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Making a Prereduced Indigo Vat

This is a quick reminder on how to create a prereduced indigo vat. More detail comes with the kits and full length video workshops are on the way!

Pre-Reduced Indigo "C16H10N2O2"  Pre-reduced indigo is fermented, chemically altered and air dried to form crystals that dissolve in water quickly. It still has to be chemically altered further to bond to fibers, but in this form it is easier to maintain and can last a while, but not as long as a traditional vat. Benefits to pre-reduced indigo vats are shorter dips, consistent blues, easier to start, quicker to start. No need to check pH balance, and allows you to use soda ash instead of lye. There is a shorter life to the vat, but I have had successful dips for a month if vat is properly tended to.  Jacquard brand, which I use in  my beginner shibori classes, is 60% pre-reduced indigo and freeze dried, dissolving faster, and still retaining the other unique properties of indigo. However IT IS NOT NATURAL, and don't believe people that say it is.  The chemical compound is exactly the same as real natural indigo, but it is a petroleum byproduct.

 

Preparing a Pre-Reduced Vat (5 gallon) The ideal container is round, made of hard plastic, glass, stainless steel, or enamel. Container should provide the most room to dye without touching the bottom while limiting surface area exposed to air.  When storing, cover to reduce contact to oxygen.

Pre-Reduced Vat Recipe 

(Always use suggested recipe from indigo source, and then alter as you see fit. Mixing should be some in a well ventilated area and if not with ventilator mask at least a clothe face covering. Children and those sensitive to chemicals or breathing issues should not be in the area when missing occurs.)

  • 20g prereduced indigo
  • 50g reducing agent (Hydro) powdery and sulfur based.
  • 100g soda ash (alkaline)
  • 4.5 gallons warm tap water in 5 gallon bucket 

*Start with recommended and alter as needed to achieve desired blues. Keep the proportions as best you can. Most dye recipes will benefit from weight measurements.

  1. Fill container with room temperature water. Storage temperature between 68-85℉.  Too cold or hot can hinder your blues, but tap water is fine to start you off.
  2. Creating a whirlpool, without touching sides or bottom using a rod or poll (spoons cause to many bubbles), add soda ash, indigo, then reducing agent carefully and with caution.
  3. Once mixed through, stop stirring to slow whirlpool by; pausing in the vat, going the outside edge with poll, then hugging the outside go the opposite direction of the whirlpool slowly.  This will grab the bubbles from the side of the bucket and swirl them to the top to create the "flower" or "bana."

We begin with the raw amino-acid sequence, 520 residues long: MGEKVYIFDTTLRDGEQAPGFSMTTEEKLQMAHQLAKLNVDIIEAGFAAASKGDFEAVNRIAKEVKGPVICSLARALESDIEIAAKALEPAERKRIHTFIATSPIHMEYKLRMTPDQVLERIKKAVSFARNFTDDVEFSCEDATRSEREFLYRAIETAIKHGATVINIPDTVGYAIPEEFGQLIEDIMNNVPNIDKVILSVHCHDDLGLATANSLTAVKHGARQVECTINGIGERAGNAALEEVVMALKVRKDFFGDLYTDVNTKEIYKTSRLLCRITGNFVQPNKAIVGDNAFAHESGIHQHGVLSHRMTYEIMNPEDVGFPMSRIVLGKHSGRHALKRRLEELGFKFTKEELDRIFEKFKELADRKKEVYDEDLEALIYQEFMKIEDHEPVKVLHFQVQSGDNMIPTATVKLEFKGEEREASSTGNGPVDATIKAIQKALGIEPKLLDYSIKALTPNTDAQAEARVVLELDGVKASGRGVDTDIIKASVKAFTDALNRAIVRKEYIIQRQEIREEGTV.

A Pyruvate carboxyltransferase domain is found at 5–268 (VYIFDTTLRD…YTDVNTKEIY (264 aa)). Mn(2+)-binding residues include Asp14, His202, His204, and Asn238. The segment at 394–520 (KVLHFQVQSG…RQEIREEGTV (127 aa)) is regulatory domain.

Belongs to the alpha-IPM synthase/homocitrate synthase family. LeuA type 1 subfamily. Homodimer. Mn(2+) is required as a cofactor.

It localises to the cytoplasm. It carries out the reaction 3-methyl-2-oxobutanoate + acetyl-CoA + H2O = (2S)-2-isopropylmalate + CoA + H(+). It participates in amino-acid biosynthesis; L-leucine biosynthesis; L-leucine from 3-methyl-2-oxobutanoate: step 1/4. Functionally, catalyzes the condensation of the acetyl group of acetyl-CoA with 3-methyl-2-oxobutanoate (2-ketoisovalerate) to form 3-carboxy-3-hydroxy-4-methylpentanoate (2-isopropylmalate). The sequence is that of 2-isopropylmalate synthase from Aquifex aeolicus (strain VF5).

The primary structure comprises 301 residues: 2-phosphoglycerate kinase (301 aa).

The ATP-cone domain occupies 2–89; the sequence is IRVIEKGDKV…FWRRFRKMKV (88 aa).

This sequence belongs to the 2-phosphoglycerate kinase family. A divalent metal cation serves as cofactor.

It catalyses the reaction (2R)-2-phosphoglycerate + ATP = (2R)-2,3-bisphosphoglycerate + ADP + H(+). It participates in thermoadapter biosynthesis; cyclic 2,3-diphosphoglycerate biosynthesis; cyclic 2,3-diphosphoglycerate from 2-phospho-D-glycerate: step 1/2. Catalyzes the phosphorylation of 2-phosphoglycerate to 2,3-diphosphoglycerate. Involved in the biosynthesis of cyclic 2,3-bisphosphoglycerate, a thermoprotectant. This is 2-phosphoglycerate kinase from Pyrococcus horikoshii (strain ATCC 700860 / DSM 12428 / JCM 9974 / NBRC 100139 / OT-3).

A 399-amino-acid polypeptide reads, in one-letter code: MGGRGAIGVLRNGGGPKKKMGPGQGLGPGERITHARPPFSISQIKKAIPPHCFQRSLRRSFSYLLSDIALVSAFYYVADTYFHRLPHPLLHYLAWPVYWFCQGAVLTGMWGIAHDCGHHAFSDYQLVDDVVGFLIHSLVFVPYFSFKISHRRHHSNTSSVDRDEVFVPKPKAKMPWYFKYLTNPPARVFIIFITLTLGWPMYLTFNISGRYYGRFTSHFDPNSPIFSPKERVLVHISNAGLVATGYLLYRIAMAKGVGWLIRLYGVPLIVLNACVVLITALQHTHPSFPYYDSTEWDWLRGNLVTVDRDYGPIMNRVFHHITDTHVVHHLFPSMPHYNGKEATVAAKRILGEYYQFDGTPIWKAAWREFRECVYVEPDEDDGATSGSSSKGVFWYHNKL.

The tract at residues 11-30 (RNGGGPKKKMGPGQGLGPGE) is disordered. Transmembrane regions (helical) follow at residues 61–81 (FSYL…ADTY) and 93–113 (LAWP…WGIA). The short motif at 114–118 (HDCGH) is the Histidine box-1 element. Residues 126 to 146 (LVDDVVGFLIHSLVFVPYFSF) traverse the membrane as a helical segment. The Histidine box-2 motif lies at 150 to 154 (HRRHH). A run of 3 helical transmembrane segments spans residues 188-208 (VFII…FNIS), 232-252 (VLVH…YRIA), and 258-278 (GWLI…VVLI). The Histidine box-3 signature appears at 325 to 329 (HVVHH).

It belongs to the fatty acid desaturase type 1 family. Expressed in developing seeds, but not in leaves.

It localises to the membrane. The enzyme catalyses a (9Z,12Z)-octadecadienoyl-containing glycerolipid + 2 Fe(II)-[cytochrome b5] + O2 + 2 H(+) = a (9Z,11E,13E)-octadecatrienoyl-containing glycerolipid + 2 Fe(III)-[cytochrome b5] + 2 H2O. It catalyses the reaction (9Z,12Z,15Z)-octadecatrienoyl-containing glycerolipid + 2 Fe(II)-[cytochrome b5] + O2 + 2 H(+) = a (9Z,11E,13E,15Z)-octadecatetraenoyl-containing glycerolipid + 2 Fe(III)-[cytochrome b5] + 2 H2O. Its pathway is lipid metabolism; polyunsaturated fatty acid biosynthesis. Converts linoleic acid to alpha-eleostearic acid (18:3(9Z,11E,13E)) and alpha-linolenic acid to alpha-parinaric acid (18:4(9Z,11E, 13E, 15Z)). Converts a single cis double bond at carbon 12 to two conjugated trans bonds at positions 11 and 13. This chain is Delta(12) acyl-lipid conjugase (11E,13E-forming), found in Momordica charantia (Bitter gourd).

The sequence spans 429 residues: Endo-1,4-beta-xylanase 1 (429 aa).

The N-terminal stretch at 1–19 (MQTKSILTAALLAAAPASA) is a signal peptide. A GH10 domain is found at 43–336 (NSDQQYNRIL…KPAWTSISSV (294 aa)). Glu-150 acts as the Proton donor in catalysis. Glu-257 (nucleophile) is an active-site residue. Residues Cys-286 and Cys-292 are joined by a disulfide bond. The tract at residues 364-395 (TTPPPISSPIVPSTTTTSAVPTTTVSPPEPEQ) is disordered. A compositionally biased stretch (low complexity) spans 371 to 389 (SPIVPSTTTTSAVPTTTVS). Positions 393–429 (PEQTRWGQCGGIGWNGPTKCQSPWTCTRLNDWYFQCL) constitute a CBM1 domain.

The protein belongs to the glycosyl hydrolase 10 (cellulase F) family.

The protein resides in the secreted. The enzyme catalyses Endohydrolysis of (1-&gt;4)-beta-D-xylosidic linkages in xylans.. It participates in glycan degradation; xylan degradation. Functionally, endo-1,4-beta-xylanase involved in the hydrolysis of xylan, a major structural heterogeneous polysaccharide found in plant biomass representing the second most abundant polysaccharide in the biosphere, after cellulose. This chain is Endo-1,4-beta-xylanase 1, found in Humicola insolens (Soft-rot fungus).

4. Let vat settle for 15-30 minutes. It will be a crisp green when ready.

 

Shibori Resist techniques have been in use for 1300 years and break down into a few broader categories:

  1. Hand knotting with tool
  2. Stitching
  3. Pleating
  4. Folding and Clamping
  5. Machine Aiding (starting 1970s)

“In shibori there is a right and traditional way but there rarely exists a wrong way.”

Comes from the Japanese word Shiboru: to tie, squeeze or wring out.

More details coming soon...Proper dipping technique and aftercare HERE.

Prereduced Indigo kit shown available here. You can also purchase the materials separately.

Natural indigo dye kit here. A different recipe is needed, which you are sent with purchase of the kit.

 

 

 

3 comments

  • Daniel, I know! It’s a shock for many. But knowing what we use I think is really important.

    Chemically an aniline dye and a prereduced indigo dye just work differently. Aniline is actually used to make preredcued indigo. Fun fact; Aniline comes from the word Anil which means indigo in latin. The first synthetic dye (mauve) came from a chemist actually looking to make synthetic indigo! His son years later discovered that!
    Some find either easier to use. Both are petroleum based, and I find that concerning.

    I am pretty confident using my organic all natural vat, so find it easy/easier. Chemical vats tend to oxidize quickly leaving you less time to dye with them in a session.
    I say to everyone working in dyeing, start small working organically. Confidence is what stops many most of the time.

    I think it’s a choice we all must make, how much our work impacts the environment. I’m certainly not perfect, but always try to be better and better, and less and less impactful on the enviroment.

    Karin
  • what would be the difference between using aniline in dark blue color and fake pre reduced indigo? I did got beautiful blues but I still wonder if I could achieve them with regular synthetic and easier to use dyes… or even if I will ever get those tones with organic indigo if I ever recover from this shock.

    Daniel Alejandro Andrade Torres
  • I feel like a stupid ass, I’ve been telling myself that even though it’s chemically pre reduced, it is still deep down natural from origin. meaning a natural dye. I wish I knew it wasn’t before I went to town dying and thinking it wasn’t the best as organic indigo but still my dying was in part natural. Sooo stupid of me not to research further. I will accept the paler blue tones of the indigo fructose vat as gold from now on.

    Daniel Alejandro Andrade Torres

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